I think this is the root of the issue.  What you are seeing of Wicca, etc., SEEMS to you to be empty of meaning or focused solely on ritual.

But what you are not seeing -- because you can't see these things from the outside -- is the effect the ritual has on the individual.  And, more, you can't see what the religion means to the participant or how the participant puts his/her beliefs and/or duties into practice to accomplish various goals.

To me, you seem to be assuming that pagan religions are only surface deep because that's all you can see.

However, as Marilyn described so well and as I tried to describe in my post, at least some pagan paths are far more than just trappings.  Just because you can't hear my Goddess's voice or see how I feel when I hear Her, doesn't mean She isn't speaking to me.  And just because you aren't aware that my spirituality and my duties to Brighid are a huge part of my motivation to work in the area of social justice, doesn't mean that isn't why I'm doing it.

Did that make sense?

In a very real sense, you (general "you") simply can't understand what's going on beneath the surface "trappings" until you experience it for yourself.

And to add to that, some traditions of Wicca are oathbound, so an outsider really can't learn about the deeper mysteries of those paths.

Based on your last post, it sounds like you're looking for a religion that can help you and support your search for personal development.  You don't specify what kind of personal development. 

I think you have to look deeper than the surface to determine whether a particular path will fit your needs.  Wicca might not.  But there are many other pagan paths, including many that individuals are creating as they go along.  Perhaps you need to expand you exploration beyond Wicca.  Maybe one of the reconstructionist paths would suit you better.  Or maybe you would be more comfortable with another path, like Buddhism.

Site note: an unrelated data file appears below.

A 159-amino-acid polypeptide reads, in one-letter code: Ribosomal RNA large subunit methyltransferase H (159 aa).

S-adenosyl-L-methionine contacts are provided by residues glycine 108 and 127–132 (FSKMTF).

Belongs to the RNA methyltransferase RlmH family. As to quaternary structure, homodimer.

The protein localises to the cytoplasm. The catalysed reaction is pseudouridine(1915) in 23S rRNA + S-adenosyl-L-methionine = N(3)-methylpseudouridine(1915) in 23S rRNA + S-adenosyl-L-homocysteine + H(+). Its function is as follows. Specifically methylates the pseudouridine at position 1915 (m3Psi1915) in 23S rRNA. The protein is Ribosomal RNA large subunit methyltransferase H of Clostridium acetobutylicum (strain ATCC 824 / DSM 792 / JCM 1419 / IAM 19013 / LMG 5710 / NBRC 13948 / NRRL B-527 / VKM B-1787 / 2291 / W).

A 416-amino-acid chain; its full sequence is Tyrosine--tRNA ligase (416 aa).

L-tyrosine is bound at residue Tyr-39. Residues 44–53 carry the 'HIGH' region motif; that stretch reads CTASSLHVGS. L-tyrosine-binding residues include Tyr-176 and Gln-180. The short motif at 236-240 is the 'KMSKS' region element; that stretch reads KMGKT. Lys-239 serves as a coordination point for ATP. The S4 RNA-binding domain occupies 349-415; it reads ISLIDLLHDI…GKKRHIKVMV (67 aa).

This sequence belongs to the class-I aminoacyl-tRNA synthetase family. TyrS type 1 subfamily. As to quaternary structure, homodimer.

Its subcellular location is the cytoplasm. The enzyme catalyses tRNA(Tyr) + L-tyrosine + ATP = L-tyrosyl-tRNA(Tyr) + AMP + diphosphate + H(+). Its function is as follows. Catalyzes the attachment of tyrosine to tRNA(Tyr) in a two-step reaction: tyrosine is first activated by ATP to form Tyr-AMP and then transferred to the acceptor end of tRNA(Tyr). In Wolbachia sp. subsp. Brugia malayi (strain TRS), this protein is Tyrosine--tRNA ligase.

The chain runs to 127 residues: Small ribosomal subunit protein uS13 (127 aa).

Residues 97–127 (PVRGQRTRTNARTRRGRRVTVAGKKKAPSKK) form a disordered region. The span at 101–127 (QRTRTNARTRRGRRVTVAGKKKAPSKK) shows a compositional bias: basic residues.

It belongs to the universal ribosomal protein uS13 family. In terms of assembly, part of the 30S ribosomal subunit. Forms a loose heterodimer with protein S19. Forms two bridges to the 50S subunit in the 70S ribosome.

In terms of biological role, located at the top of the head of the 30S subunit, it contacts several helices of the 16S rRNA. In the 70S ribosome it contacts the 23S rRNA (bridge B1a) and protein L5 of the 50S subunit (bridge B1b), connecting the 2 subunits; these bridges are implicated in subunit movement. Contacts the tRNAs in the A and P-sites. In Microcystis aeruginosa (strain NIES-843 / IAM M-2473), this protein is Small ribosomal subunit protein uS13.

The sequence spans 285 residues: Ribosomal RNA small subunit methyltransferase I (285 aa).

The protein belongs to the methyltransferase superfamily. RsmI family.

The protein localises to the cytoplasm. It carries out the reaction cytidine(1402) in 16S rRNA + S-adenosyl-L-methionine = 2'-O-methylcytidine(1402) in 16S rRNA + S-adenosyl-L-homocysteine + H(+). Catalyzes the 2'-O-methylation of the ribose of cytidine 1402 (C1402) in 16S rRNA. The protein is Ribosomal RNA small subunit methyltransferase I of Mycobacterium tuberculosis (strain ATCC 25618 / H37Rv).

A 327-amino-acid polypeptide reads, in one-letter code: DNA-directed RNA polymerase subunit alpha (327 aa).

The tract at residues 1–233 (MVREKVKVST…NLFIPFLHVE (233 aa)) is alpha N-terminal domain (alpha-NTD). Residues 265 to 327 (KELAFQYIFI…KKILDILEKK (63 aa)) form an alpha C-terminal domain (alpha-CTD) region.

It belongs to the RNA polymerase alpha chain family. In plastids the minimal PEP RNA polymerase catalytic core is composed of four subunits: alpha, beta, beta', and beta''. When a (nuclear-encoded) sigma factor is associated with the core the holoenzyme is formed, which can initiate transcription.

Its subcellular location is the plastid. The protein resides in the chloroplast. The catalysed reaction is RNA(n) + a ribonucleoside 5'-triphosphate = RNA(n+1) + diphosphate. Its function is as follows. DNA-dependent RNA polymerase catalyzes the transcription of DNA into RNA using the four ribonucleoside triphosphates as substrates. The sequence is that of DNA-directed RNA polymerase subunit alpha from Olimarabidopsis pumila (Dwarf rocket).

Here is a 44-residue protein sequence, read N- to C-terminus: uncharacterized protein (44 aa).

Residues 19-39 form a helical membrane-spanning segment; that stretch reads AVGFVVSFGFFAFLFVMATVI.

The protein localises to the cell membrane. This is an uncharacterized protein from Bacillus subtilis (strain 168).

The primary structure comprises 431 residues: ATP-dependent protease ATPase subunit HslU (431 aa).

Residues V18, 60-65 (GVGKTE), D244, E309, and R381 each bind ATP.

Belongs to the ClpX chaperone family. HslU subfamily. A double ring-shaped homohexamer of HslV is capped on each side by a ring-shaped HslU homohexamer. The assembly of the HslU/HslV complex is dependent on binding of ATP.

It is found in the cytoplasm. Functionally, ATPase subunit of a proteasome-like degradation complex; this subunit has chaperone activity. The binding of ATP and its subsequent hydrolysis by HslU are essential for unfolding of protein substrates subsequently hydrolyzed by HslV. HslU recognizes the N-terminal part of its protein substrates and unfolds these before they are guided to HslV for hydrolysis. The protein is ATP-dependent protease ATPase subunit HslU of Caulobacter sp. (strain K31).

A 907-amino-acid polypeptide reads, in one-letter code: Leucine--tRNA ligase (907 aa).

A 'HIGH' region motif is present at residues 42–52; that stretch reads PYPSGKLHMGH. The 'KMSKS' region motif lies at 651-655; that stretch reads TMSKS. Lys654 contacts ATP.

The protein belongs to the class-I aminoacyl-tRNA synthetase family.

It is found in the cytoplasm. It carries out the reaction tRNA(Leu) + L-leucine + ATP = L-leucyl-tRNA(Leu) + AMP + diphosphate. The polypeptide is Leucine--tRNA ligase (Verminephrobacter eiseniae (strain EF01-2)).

Actually, it kind of sounds to me like you're looking for something like Shad's FlameKeeping path, which she is developing herself.  (Check into it -- you might be surprised.   Wink There's a link to her blog about it in her sig line.)

Whatever you decide to look into, though, I would encourage you to try to look past the surface trappings and examine the underlying foundational beliefs and teachings. 

You are much more than the clothes you wear and how you cut your hair.  You are the sum of your life experiences, your relationships with family and friends, your education, etc.  Same deal for spiritual paths.   Cheesy

And as Dem said, if you can clarify a bit more what you're looking for, maybe we can help you find it -- or at least point out some possibilities.  Everyone (or at least most people, I think) goes through times of doubt and questioning about their spiritual path.  I sure do.   Wink  It helps me to talk (post) it out and get some feedback from people with different perspectives.  Maybe that would help you to.